Vulnerability context

In the high mountain, pastoral areas of Qinghai poverty and environmental deterioration are pronounced, and natural disasters (such as severe snow disaster and spring drought) are frequent. They severely jeopardise the livelihoods and production activities of local herders and at same time undermine the sustainable development of the local economy and threaten the stability of the society. This combination of high exposure to natural disasters, poverty of local herders, steadily increasing pressure from livestock diseases and decline of pastoral productivity, caused by and resulting in poverty and a deteriorating environment, in turn inhibit the herders’ and government’s capacity to prevent and prepare for hazard risks, and manage and protect the environment.

Family-based pastoral livestock production units in the province are further constrained, and their capacity for disaster prevention is undermined, by several factors:

  • A lack of forage production and storage for the cold seasons, i.e. winter and early spring.
  • Poor infrastructure: villages and herders cannot afford to invest in infrastructure to improve production or to build up a risk prevention capability.  
  • Inadequate social services. The technical service capacity of governmental line agencies for livestock and pastoral management is limited, so that the service can not meet the demand of herders for preparedness for, and resilience to, risk. An effective disaster early warning system is not yet established to predict disaster. Lack of animal insurance and credit for small producers makes herder households vulnerable to natural disasters.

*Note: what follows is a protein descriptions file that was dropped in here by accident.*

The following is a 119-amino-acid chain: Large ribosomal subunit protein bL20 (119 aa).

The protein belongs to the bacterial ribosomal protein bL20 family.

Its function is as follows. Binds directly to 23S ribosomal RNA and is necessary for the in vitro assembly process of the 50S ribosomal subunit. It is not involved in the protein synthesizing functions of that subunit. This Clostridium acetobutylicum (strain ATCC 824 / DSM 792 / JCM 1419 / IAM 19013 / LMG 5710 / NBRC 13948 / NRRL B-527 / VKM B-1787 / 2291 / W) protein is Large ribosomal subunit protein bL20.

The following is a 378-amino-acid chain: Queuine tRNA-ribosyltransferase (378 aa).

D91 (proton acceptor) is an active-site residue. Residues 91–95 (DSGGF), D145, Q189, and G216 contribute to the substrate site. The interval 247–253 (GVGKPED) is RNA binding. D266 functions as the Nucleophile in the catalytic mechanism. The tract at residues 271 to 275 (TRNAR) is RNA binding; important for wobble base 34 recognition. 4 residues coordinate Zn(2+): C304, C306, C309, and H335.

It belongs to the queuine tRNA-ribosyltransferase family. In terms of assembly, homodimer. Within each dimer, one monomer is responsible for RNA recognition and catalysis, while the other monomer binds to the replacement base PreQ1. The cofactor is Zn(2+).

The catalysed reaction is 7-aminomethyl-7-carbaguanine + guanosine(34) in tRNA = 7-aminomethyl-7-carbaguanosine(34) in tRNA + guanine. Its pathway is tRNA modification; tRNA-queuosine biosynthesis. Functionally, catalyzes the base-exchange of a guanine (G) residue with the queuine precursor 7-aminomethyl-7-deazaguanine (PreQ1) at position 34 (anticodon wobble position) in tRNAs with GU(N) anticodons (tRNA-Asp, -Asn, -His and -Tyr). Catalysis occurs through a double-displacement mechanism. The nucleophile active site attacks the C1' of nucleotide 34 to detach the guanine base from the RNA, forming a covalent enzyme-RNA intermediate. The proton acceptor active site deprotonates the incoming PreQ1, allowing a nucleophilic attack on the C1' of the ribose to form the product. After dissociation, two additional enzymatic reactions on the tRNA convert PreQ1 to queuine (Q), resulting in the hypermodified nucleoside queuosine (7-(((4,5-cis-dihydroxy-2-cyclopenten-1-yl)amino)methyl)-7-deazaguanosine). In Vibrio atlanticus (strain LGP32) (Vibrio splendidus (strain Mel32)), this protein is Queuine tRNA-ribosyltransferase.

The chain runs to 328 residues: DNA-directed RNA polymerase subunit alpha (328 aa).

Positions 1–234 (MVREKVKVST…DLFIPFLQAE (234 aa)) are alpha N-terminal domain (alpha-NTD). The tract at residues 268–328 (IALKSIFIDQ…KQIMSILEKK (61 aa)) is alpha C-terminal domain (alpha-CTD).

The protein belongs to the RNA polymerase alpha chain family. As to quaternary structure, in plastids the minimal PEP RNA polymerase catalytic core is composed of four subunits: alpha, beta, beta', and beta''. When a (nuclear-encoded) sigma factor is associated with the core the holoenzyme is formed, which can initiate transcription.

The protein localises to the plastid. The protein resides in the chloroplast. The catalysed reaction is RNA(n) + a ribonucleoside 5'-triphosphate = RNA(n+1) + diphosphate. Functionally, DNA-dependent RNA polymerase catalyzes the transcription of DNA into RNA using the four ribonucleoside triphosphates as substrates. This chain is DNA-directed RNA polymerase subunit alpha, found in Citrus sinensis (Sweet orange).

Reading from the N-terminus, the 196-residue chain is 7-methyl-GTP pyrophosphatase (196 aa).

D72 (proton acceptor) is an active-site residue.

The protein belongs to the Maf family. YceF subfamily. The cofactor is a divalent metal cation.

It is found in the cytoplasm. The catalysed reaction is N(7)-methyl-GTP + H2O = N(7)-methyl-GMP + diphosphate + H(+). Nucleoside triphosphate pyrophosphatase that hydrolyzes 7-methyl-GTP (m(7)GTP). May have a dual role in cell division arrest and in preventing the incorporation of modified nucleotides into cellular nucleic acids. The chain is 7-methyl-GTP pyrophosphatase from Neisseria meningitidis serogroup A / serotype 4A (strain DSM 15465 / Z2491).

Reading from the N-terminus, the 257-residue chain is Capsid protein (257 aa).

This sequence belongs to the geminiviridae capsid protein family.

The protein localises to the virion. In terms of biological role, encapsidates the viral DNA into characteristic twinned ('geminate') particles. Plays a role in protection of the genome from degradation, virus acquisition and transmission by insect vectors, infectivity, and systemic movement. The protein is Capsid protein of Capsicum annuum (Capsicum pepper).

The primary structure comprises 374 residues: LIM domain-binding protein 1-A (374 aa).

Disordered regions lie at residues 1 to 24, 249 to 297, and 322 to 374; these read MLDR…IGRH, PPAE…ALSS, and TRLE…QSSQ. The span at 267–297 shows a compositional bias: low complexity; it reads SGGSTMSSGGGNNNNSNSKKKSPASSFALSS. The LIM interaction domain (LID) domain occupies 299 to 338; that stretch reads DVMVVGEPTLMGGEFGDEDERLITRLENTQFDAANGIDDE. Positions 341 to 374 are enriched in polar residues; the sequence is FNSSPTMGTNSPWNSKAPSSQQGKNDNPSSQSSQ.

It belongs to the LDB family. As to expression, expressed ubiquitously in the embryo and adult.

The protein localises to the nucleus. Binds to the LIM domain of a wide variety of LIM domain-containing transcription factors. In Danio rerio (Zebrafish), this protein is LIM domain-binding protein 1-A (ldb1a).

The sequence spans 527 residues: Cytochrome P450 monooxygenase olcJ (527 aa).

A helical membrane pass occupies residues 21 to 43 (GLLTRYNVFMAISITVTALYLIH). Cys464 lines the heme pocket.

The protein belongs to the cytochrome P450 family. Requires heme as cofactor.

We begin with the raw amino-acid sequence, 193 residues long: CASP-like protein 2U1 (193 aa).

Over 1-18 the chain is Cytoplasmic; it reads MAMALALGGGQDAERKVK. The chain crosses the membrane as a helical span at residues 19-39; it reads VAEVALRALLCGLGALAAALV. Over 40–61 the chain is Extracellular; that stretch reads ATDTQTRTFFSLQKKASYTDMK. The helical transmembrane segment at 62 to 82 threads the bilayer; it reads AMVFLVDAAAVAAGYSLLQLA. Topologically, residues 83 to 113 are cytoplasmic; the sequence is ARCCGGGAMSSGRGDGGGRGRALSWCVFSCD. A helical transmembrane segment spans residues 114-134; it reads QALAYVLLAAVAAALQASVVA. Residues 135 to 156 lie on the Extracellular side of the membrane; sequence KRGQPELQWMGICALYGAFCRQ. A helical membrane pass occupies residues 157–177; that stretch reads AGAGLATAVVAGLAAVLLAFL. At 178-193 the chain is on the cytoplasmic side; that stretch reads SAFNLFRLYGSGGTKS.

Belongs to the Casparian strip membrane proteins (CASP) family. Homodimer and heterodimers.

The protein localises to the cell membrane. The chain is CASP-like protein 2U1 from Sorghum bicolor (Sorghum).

• Poor educational level of herders in the high plateau is a constraint to preventing losses during disasters and achieving self-reliance afterwards.
  • Poverty and lack of opportunities for economic diversification and income-generating activities in the high plateau are economic constraints on pastoral risk management. The vicious cycle built between pastoral poverty and frequent natural disaster seriously affects the livelihoods of herders.
  • Degradation of vegetation and changes in the ecosystem result in a more fragile environment for livestock production, worsen the situation and creates another vicious cycle. Variable and sometimes insufficient pasture and inadequate management capacities of herder households hamper the development of livestock production into a more intensive system.
  • Management and technical services at provincial, prefecture and county level, especially in townships, are at a low level. The departments concerned lack risk management ability. This leads to a situation where herders usually do not maintain close links with these departments and technical institutions, which further reduces the effectiveness of efforts made by the government in poverty alleviation, risk resistance and disaster mitigation.

As a result of these factors vulnerability steadily worsens, and drastically accelerates due to sudden natural calamities.  

lastUpdate  Thursday, May 5, 2011